Food safety practices to help prevent biological hazards

Blog » Food safety practices to help prevent biological hazards
Did you know that CDC estimates each year roughly 7.6 million people in the United States get sick, 128,000 are hospitalized, and 3,000 die of foodborne diseases?

That’s why food safety practices to help prevent biological hazards should be a top priority for any food and beverage company. There are various types of biological hazards like bacteria, viruses, parasites, or mold. These biological hazards can lead to infections or foodborne illnesses when inhaled, eaten, or in contact with skin. About 90% of biological hazards in food can be prevented by ensuring personnel hygiene and avoiding cross-contamination.

This blog will talk about which food safety practices will help prevent biological hazards and the steps you can take to prevent the transmission of these harmful organisms.

Different types of biological hazards

Biological hazards refer to organisms and substances produced by organisms that can make us sick. The temperature, pH level, and water activity are all factors that impact the growth of microorganisms such as bacteria, viruses, and parasites. It’s important to understand each type of microorganism to implement the food safety practices which will help prevent biological hazards.


Bacteria are single-celled microorganisms that can exist both in the environment as well as within humans and animals. They are capable of reproducing at a rapid rate and can be found in many foods but especially those that have been left out at room temperature for too long or cooked incorrectly. There are many different types of bacteria that can affect a product, but some examples are E. coli and salmonella. Both E. coli and salmonella cause illness when they enter the body through contaminated food or water. Symptoms of an E. coli or salmonella infection include fever, abdominal cramps, and diarrhea.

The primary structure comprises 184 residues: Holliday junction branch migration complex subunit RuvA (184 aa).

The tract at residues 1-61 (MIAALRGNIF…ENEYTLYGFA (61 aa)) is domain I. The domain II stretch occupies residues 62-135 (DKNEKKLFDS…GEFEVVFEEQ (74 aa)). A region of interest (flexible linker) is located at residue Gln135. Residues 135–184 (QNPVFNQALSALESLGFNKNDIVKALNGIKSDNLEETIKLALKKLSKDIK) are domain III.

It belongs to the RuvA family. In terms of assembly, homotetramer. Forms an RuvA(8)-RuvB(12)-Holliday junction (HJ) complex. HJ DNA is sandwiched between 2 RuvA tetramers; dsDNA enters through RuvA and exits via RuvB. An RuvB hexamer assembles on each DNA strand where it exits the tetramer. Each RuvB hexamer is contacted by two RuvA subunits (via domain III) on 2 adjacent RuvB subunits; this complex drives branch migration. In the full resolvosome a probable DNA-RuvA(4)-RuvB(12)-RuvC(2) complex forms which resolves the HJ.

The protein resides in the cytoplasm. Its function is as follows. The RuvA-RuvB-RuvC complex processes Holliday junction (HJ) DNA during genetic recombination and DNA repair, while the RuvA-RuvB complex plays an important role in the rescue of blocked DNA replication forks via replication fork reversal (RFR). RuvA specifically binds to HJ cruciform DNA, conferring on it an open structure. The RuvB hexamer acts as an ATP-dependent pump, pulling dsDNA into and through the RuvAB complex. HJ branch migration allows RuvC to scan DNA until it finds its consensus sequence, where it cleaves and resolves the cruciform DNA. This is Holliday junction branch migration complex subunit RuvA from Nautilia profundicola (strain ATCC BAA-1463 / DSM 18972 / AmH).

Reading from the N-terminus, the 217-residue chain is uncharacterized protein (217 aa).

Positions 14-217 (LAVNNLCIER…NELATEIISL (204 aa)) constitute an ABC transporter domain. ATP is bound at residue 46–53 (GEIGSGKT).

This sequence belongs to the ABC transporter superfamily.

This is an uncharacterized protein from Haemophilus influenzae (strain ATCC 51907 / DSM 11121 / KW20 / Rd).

Viruses are another form of biological hazard that can be found in food products such as milk or water. Viruses do not have a cellular structure like other living organisms do; instead, they must infect other cells to reproduce themselves. Viruses cannot be seen by the naked eye and can only be detected with laboratory testing. Some common viruses include hepatitis A, hepatitis B, and rotavirus.


Parasites such as tapeworms live inside another organism (host) to survive. Tapeworms usually infect animals such as cattle, sheep, and pigs before infecting humans through contaminated meat products such as pork or beef. They can also infect fish that have been left uncooked for too long. It can then become transmitted into the human body through the consumption of these raw or undercooked fish products.

Tips for preventing biological hazards in food safety

  • To prevent contamination between personnel and food, contact with bare hands should be minimized or eliminated.
  • Hands and surfaces must be washed and cleaned frequently.
  • Raw meats must be handled and separated from other types of food.
  • Employees must make sure to not sneeze or cough on food, sneeze guards or cough shields could be implemented.
  • Food handlers with cuts or open wounds on their hands should stop working immediately.
  • Raw fruits and vegetables must be washed before peeling, cutting, cooking, or eating.
  • All foods should be obtained from trusted sources and production facilities.
  • Vehicles or tools used when transporting food should be cleaned and disinfected thoroughly.
  • Microbiological analysis of the water being used in washing and cooking food must be done regularly.
  • Equipment, utensils, and other types of tools used in the production of food must be cleaned and disinfected.
  • Ensure effective thermal processing such as pasteurization or cooking is in place.

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Ceren Dulgar

Ceren is a marketing enthusiast who is fascinated by the expansive world of EHS. You can catch her reading about the latest EHS news or advocating workplace safety.